Ethanol is one of the best smart bio-fuels we have today to fight air pollution from vehicles. The year 2009 was the record year for ethanol production to compensate its rising demand. In US and elsewhere, virtually every gallon of unleaded gasoline has some form of ethanol blended in it.
Any sugar-based raw material, primarily corn, can be converted into ethanol through a series of chemical processes. It contains 35% oxygen giving a more full combustion, which means lower tail pipe emissions. It is non-toxic, water soluble and quickly bio-degradable. It is a true renewable fuel source from plants that can be grown, literally in your backyard, thus greatly reducing the ‘addiction to oil’.
From an importer of ethanol, USA has become one of the major exporters of low-cost ethanol to countries like Brazil, Canada, Netherlands and even in OPEC Middle East region.
But then why isn’t ethanol taking wings? US Environmental Protection Agency (EPA) is against it. California Air Resources Board (CARB) is against it and so are other regulators around the world. Their take:
- Considering the true life cycle of ethanol, it is not an environment friendly fuel, no better than gasoline.
- It takes more energy to make ethanol than it produces.
- It uses precious croplands to grow corn, thus eating into the land used for food production, thereby, rising the food price and demand
- Scalability is an issue
- Land use is very high
- And, finally, the farmers in the developing countries burn down whole forests to plant more corn, thus speeding up the green house gas (GHG) emissions.
In a word, the ‘current form’ of ethanol, in the long run, is ‘unsustainable’. But ‘Growth Energy’ – a coalition of ethanol producers doesn’t think so. Their website http://www.growthenergy.org/ethanol-issues-policy/myths-about-ethanol/ shatters any myths that have been associated with ethanol.
Facts, according to ‘Growth Energy’ are that corn ethanol has reduced the GHG emissions by about 59% over petroleum. And cellulosic ethanol will bring that figure to 87%. And ethanol has positive net energy balance, which is in exact opposition to what the agencies think.
Many venture capitalists also think otherwise. Vinod Khosla, the venture capitalist, has long been an advocate of bio-fuels. He feels this industry needs a breakthrough, not incremental change. And major breakthroughs almost always come from small unknown companies. While they also realize these shortcomings, they feel it is the best possible solution today and are taking the current E10 to E15 type ethanol, not withstanding that government is upholding ethanol to much tougher standards than other green fuel options.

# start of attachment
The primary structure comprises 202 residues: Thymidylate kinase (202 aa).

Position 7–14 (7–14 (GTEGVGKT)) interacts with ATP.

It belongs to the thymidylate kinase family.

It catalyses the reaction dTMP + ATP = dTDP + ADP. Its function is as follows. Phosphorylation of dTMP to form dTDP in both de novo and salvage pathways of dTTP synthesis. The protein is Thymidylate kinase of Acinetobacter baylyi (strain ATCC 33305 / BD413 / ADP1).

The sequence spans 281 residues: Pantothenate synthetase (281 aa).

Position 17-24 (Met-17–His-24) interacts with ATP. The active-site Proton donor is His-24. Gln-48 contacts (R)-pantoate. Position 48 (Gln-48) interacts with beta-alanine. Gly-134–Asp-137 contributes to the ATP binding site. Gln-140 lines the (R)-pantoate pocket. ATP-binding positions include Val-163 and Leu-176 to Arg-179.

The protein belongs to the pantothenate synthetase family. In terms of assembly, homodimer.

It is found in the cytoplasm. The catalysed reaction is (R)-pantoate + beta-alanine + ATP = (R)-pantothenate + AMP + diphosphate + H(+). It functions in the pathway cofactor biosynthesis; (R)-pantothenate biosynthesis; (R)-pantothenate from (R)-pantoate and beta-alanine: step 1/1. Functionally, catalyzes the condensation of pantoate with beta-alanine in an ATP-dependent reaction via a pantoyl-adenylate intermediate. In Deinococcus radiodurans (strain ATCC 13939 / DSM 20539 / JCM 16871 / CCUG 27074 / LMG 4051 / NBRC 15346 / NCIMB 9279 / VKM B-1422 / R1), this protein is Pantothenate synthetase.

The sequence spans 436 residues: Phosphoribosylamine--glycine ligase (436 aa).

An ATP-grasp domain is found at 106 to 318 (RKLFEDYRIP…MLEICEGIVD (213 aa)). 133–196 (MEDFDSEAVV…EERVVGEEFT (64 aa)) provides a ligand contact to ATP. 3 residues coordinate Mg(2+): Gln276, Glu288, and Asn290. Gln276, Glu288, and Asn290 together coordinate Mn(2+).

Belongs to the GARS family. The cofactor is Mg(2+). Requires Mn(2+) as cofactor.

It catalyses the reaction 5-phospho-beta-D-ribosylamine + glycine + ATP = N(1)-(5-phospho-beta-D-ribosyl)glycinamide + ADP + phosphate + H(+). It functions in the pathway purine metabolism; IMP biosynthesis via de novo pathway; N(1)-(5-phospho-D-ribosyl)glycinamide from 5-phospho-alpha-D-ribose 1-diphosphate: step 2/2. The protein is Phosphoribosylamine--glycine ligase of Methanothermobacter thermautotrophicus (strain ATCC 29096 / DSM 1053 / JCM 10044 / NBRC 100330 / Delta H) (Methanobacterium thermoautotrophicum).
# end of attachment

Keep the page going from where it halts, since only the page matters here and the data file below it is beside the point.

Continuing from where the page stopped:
Many unknown Green Chemistry firms like Segetis and Reluceo are aggressively pursuing the next generation of ethanol – cellulosic ethanol, that doesn’t require any corn and all the issues related to it.
Japan initially took fierce strides in this direction. Ehime prefecture in Japan produces humungous amounts of tangerine juice. The local government has laid out plans to manufacture ethanol from tangerine juice residue. Another prefecture is looking at rice straw and husk, while still another is looking at waste. Carbohydrates in rice and bread make up major portion of the waste from supermarkets, restaurants, and hospitals. That waste gets converted into sugar, which converts into ethanol.
And none of these methods, from cellulose to tangerine juice residue eat into the food supply chain, thus making this second generation ethanol as a viable source of fuel in the future.
But it will all take time to take it to the scale the world needs. There can still be debates about ethanol’s ‘integrity’ towards environment. But one thing is a given: During the consumption/ running stage where more than 80% of CO2 emissions occur in gasoline vehicles, ethanol will bring it almost zero in one shot. And that is where its integrity lies.
Perhaps, a good start to move from dirty fuels, as many experts believe, would be a move to 20% nuclear, 20% solar, 20% wind, 20% bio- fuels (ethanol etc.) and 20% fossil fuel with carbon capture technology.
Sure. There is no one single magic bullet to fight emissions. We need to gather all the available technologies today to march into a sustainable future tomorrow.